Karate Instructor Uses Eighth - Degree Black Belt To Teach Life Lessons

Karate instructor uses eighth-degree black belt to teach life lessonsAs soon as Salomon Villalpando steps onto the mat and takes his glasses off, he becomes another person.
For three nights a week, the eighth-degree black belt wears his red kimono and teaches life lessons using karate.

With an insignia on his back that reads "Train Like a Champion," Villalpando begins to stretch in front of his Wednesday night class. With his feet wrapped in black tape, the 57-year-old karate instructor bows in front of his students as a sign of respect.

It's on that mat where Villalpando faces the many difficulties he has come across.

"Karate challenged my life and taught me to go beyond those obstacles," Villalpando said. "Martial arts keeps me on the right trial, but God's faith keeps me going."

The Norton Shores resident first got involved in karate when he was 15 years old after being jumped by some kids who went to his high school. To this day Villalpando doesn't know why they did it, but it was the main motivating factor that got him to where he is today.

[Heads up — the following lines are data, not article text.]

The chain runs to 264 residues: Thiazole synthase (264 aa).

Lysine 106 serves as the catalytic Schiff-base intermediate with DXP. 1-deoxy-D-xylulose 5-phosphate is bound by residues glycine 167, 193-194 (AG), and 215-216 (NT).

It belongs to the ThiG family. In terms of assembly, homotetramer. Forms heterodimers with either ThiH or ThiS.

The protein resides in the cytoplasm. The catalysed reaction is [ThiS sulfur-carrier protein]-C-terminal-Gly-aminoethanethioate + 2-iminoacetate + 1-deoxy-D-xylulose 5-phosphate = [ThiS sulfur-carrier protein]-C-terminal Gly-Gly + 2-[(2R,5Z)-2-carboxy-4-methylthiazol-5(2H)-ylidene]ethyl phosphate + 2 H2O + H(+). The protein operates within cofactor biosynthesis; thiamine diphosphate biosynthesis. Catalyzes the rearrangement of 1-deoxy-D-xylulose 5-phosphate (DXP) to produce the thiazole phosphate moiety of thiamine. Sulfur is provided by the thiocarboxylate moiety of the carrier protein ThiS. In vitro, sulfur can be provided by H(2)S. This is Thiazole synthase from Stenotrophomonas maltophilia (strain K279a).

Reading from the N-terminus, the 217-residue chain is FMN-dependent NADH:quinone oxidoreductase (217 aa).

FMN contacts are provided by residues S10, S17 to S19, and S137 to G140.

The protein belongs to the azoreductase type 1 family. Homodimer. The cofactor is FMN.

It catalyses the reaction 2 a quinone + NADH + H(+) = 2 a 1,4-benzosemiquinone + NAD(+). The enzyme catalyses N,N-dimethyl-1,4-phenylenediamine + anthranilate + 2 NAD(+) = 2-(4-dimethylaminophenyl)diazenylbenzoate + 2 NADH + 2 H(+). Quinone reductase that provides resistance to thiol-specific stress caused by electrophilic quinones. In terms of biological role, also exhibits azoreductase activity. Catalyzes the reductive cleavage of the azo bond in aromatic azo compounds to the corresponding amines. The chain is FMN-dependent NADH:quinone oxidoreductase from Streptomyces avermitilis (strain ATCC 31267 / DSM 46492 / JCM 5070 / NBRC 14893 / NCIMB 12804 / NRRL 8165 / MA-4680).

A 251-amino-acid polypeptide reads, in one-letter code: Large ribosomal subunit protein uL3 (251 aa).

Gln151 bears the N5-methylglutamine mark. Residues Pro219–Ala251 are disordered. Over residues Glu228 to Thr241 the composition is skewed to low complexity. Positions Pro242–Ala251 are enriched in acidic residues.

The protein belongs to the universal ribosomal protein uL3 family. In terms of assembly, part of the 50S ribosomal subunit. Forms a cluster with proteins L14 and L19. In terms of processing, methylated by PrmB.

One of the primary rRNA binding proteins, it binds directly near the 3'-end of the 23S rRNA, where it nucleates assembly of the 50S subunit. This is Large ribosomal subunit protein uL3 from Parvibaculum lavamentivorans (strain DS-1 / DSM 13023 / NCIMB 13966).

As the son of a pastor, Villalpando went down a different path than his father – although both would encourage peace and discipline in their undertakings.

When he began at first, it was just a way to defend himself. But as he grew bigger and became faster than others in his class, Villalpando realized he wanted to teach the sport to others.

During a training session in the Norton Pines Athletic Club, Villalpando spent the majority of his time as an attacker – taking an elbow to the head, being thrown to the ground and absorbing punches to the gut – in order to help his students react and counter any attack.

By reliving his days as that bullied 15-year-old who was a little too shy and timid, he was helping others avoid those scary scenarios.

"Karate comes in a variety of ways," Villalpando said. "There is discipline, respect and self-confidence that are all a part of it."